Guidance for Setting KPIs
Pro sports move so fast today that officials can’t always get a good view of the action, so we rely on instant replay to verify or overturn the calls on the field.
I paid for a good chunk of my college expenses officiating for softball, baseball, football and basketball games. Speaking from those experiences, without the benefit of slow motion and multiple camera angles, making the right call was always a matter of being in the right position. Likewise, as a business leader there’s no instant replay or official review to help you make the right call, which is why being in the right position is so important.
Not only does being in position allow you to see what’s happening in your business, it establishes a common viewpoint that helps everyone know if your company is winning or losing each day. Here's what that means in practice. one of the responsibilities of operational leaders is to select and reinforce the company's key performance measures.
Establishing and tracking these KPIs is akin to being in the right position. These measures must mirror leadership's view of what success looks like. When setting KPIs, these metrics must:
- Provide a clear understanding of the current health for your business, not where it was at the end of last month.
- Be aligned with both past and emerging customer expectations, and not compared too closely against industry standard or historic data
- Reflect the mantra that “good is never good enough.”
Take on-time delivery. You can play it safe and measure performance based on your customer commit dates or promise dates. That’s not a bad starting point. Your people’s performance and bonuses may even be linked to such metrics. But if that’s how your competitors are also measuring their performance, from your customer’s perspective, the best you can do is only be as good as everyone else.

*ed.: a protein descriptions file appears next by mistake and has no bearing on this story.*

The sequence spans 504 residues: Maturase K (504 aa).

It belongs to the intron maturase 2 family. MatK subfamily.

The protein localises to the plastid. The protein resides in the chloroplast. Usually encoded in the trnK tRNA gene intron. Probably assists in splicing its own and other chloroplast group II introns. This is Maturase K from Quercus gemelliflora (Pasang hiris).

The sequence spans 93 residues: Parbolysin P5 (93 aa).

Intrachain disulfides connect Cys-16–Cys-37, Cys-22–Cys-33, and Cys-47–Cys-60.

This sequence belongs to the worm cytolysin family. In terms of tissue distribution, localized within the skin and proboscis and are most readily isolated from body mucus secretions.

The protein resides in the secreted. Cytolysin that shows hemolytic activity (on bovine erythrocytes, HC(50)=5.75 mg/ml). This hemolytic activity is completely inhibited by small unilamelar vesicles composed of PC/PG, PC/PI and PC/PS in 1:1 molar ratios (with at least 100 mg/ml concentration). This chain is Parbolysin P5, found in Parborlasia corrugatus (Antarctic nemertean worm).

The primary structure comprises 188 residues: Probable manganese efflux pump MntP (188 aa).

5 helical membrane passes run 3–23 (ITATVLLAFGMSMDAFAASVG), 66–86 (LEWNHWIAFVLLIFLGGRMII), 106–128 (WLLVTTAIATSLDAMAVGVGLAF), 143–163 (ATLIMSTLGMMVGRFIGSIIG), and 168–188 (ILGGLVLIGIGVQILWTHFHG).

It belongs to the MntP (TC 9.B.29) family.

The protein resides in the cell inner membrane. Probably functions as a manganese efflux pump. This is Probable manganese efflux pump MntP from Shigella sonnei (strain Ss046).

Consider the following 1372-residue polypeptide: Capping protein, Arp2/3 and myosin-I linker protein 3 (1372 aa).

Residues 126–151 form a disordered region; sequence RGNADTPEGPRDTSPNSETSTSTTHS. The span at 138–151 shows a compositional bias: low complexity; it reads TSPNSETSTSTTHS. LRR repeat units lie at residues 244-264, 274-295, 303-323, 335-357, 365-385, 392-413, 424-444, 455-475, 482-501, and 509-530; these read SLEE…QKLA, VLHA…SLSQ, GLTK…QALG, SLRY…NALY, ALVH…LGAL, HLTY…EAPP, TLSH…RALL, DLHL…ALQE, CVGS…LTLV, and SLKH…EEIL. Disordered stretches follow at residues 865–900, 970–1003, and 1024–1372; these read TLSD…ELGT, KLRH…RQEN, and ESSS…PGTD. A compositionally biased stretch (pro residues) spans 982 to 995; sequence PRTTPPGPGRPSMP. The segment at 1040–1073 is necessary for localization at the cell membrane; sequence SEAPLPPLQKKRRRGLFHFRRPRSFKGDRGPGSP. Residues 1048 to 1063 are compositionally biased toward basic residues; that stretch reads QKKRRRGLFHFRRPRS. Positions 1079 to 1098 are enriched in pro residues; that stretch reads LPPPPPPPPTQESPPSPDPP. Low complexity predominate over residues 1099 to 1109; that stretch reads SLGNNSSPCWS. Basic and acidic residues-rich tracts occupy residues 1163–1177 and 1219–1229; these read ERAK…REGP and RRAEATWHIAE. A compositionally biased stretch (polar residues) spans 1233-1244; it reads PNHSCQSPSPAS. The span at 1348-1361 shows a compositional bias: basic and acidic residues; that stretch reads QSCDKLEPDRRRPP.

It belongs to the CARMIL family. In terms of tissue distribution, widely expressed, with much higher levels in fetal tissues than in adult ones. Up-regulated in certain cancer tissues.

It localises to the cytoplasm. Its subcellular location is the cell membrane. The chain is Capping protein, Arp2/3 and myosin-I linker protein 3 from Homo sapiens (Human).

What if you measured delivery performance based on the customer request date instead? Ignore for a moment your current capabilities, and your average order-to-delivery lead times. Regardless of how “unreasonable” your customer requests might be, it’s important to understand what they really want. This is one of the foundational elements of the Toyota Business System: View your business through your customers’ eyes. Don’t view it from what you can do now or how you get rewarded today. Measure your business performance based on what your customers are asking for. Then leverage that understanding to build the necessary capabilities and deliver additional value.
- What would happen if you could meet your customers’ crazy expectations, like two-day delivery instead of two weeks?
- What would you need to change to do that consistently?
- If you developed that capability, how would it strengthen your relationships with your customers and drive sales growth?
Until you seriously consider such expectations, you won’t know what’s possible.
Inventory management offers another example. Many manufacturers are happy if their inventory turns are somewhere around the industry average. We frequently hear managers say something like, “My inventory turnover is in line or at the top of my industry group. Why should we do any better?” Think about what such a viewpoint does from a cultural perspective. When a leader says the company is already at the industry benchmark and can’t improve, everyone goes into “status quo mode” and stops thinking about how to get better. The expectations of many employees are blinded by how leaders view the business.
Until you get in position and establish the right KPIs, everyone in your business won’t be able to make the best calls for your business in 2017.